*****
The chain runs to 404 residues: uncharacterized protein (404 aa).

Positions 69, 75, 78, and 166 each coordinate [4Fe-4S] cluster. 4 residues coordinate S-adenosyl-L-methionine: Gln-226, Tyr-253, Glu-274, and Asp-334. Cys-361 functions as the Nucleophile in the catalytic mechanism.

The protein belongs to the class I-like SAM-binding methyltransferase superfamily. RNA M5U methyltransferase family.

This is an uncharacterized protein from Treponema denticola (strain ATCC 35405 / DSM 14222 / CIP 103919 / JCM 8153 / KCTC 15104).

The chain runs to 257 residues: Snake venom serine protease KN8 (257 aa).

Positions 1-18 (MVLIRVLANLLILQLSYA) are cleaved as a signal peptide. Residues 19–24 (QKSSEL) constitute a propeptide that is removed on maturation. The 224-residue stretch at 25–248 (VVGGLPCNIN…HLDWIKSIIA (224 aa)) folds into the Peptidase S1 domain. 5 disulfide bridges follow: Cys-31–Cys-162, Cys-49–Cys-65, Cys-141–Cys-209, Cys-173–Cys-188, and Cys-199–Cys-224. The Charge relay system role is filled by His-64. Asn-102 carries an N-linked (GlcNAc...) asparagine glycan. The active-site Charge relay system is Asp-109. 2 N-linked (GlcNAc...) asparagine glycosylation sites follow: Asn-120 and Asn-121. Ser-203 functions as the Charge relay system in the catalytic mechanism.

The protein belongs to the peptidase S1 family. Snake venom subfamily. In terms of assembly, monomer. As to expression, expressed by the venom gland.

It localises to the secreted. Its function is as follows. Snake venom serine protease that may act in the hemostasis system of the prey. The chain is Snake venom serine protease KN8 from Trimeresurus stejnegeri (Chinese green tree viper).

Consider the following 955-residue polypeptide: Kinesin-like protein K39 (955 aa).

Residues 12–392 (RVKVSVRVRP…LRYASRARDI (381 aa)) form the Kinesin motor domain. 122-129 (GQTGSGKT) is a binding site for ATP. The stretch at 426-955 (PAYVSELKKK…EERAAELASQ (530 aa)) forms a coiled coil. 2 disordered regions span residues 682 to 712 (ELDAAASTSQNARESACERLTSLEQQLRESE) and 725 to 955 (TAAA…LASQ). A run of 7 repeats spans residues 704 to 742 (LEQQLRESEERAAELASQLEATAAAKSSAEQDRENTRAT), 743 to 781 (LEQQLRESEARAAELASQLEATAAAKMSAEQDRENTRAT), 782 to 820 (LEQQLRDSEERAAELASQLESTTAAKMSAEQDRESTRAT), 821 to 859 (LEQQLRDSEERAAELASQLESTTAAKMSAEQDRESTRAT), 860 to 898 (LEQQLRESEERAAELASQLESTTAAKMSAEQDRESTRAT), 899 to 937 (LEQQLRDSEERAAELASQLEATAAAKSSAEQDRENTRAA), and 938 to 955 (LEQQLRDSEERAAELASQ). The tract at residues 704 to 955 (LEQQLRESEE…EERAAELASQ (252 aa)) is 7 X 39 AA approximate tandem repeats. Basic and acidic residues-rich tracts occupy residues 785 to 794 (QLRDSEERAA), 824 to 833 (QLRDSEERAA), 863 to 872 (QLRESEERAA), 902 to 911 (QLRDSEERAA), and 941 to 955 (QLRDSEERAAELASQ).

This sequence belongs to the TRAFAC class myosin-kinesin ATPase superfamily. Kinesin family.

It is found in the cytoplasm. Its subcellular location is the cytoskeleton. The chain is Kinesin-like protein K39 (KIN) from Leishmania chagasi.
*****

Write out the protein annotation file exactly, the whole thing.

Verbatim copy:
The chain runs to 404 residues: uncharacterized protein (404 aa).

Positions 69, 75, 78, and 166 each coordinate [4Fe-4S] cluster. 4 residues coordinate S-adenosyl-L-methionine: Gln-226, Tyr-253, Glu-274, and Asp-334. Cys-361 functions as the Nucleophile in the catalytic mechanism.

The protein belongs to the class I-like SAM-binding methyltransferase superfamily. RNA M5U methyltransferase family.

This is an uncharacterized protein from Treponema denticola (strain ATCC 35405 / DSM 14222 / CIP 103919 / JCM 8153 / KCTC 15104).

The chain runs to 257 residues: Snake venom serine protease KN8 (257 aa).

Positions 1-18 (MVLIRVLANLLILQLSYA) are cleaved as a signal peptide. Residues 19–24 (QKSSEL) constitute a propeptide that is removed on maturation. The 224-residue stretch at 25–248 (VVGGLPCNIN…HLDWIKSIIA (224 aa)) folds into the Peptidase S1 domain. 5 disulfide bridges follow: Cys-31–Cys-162, Cys-49–Cys-65, Cys-141–Cys-209, Cys-173–Cys-188, and Cys-199–Cys-224. The Charge relay system role is filled by His-64. Asn-102 carries an N-linked (GlcNAc...) asparagine glycan. The active-site Charge relay system is Asp-109. 2 N-linked (GlcNAc...) asparagine glycosylation sites follow: Asn-120 and Asn-121. Ser-203 functions as the Charge relay system in the catalytic mechanism.

The protein belongs to the peptidase S1 family. Snake venom subfamily. In terms of assembly, monomer. As to expression, expressed by the venom gland.

It localises to the secreted. Its function is as follows. Snake venom serine protease that may act in the hemostasis system of the prey. The chain is Snake venom serine protease KN8 from Trimeresurus stejnegeri (Chinese green tree viper).

Consider the following 955-residue polypeptide: Kinesin-like protein K39 (955 aa).

Residues 12–392 (RVKVSVRVRP…LRYASRARDI (381 aa)) form the Kinesin motor domain. 122-129 (GQTGSGKT) is a binding site for ATP. The stretch at 426-955 (PAYVSELKKK…EERAAELASQ (530 aa)) forms a coiled coil. 2 disordered regions span residues 682 to 712 (ELDAAASTSQNARESACERLTSLEQQLRESE) and 725 to 955 (TAAA…LASQ). A run of 7 repeats spans residues 704 to 742 (LEQQLRESEERAAELASQLEATAAAKSSAEQDRENTRAT), 743 to 781 (LEQQLRESEARAAELASQLEATAAAKMSAEQDRENTRAT), 782 to 820 (LEQQLRDSEERAAELASQLESTTAAKMSAEQDRESTRAT), 821 to 859 (LEQQLRDSEERAAELASQLESTTAAKMSAEQDRESTRAT), 860 to 898 (LEQQLRESEERAAELASQLESTTAAKMSAEQDRESTRAT), 899 to 937 (LEQQLRDSEERAAELASQLEATAAAKSSAEQDRENTRAA), and 938 to 955 (LEQQLRDSEERAAELASQ). The tract at residues 704 to 955 (LEQQLRESEE…EERAAELASQ (252 aa)) is 7 X 39 AA approximate tandem repeats. Basic and acidic residues-rich tracts occupy residues 785 to 794 (QLRDSEERAA), 824 to 833 (QLRDSEERAA), 863 to 872 (QLRESEERAA), 902 to 911 (QLRDSEERAA), and 941 to 955 (QLRDSEERAAELASQ).

This sequence belongs to the TRAFAC class myosin-kinesin ATPase superfamily. Kinesin family.

It is found in the cytoplasm. Its subcellular location is the cytoskeleton. The chain is Kinesin-like protein K39 (KIN) from Leishmania chagasi.